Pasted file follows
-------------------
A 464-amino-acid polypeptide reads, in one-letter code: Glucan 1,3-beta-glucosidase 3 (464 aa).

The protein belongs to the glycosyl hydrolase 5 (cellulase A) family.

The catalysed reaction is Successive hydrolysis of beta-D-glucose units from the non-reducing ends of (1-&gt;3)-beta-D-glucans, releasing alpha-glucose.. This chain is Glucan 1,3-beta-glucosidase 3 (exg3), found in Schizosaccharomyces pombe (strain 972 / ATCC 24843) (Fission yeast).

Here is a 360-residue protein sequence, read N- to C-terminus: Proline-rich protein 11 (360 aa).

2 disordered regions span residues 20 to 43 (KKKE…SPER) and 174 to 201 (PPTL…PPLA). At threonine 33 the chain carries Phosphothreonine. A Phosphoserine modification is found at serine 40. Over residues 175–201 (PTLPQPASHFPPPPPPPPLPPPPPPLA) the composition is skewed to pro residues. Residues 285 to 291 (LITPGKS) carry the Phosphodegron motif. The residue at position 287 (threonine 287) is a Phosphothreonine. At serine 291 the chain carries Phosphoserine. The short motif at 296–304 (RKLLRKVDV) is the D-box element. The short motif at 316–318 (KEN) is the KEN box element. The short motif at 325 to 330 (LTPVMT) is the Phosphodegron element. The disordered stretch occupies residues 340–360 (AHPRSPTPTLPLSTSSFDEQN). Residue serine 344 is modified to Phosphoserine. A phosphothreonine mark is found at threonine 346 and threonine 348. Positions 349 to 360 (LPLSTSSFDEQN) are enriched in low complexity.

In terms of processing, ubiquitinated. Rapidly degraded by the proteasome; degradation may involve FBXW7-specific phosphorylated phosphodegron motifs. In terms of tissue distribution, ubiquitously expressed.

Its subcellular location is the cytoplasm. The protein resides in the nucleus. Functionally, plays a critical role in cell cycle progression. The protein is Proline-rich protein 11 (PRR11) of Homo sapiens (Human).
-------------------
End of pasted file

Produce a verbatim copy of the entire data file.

A 464-amino-acid polypeptide reads, in one-letter code: Glucan 1,3-beta-glucosidase 3 (464 aa).

The protein belongs to the glycosyl hydrolase 5 (cellulase A) family.

The catalysed reaction is Successive hydrolysis of beta-D-glucose units from the non-reducing ends of (1-&gt;3)-beta-D-glucans, releasing alpha-glucose.. This chain is Glucan 1,3-beta-glucosidase 3 (exg3), found in Schizosaccharomyces pombe (strain 972 / ATCC 24843) (Fission yeast).

Here is a 360-residue protein sequence, read N- to C-terminus: Proline-rich protein 11 (360 aa).

2 disordered regions span residues 20 to 43 (KKKE…SPER) and 174 to 201 (PPTL…PPLA). At threonine 33 the chain carries Phosphothreonine. A Phosphoserine modification is found at serine 40. Over residues 175–201 (PTLPQPASHFPPPPPPPPLPPPPPPLA) the composition is skewed to pro residues. Residues 285 to 291 (LITPGKS) carry the Phosphodegron motif. The residue at position 287 (threonine 287) is a Phosphothreonine. At serine 291 the chain carries Phosphoserine. The short motif at 296–304 (RKLLRKVDV) is the D-box element. The short motif at 316–318 (KEN) is the KEN box element. The short motif at 325 to 330 (LTPVMT) is the Phosphodegron element. The disordered stretch occupies residues 340–360 (AHPRSPTPTLPLSTSSFDEQN). Residue serine 344 is modified to Phosphoserine. A phosphothreonine mark is found at threonine 346 and threonine 348. Positions 349 to 360 (LPLSTSSFDEQN) are enriched in low complexity.

In terms of processing, ubiquitinated. Rapidly degraded by the proteasome; degradation may involve FBXW7-specific phosphorylated phosphodegron motifs. In terms of tissue distribution, ubiquitously expressed.

Its subcellular location is the cytoplasm. The protein resides in the nucleus. Functionally, plays a critical role in cell cycle progression. The protein is Proline-rich protein 11 (PRR11) of Homo sapiens (Human).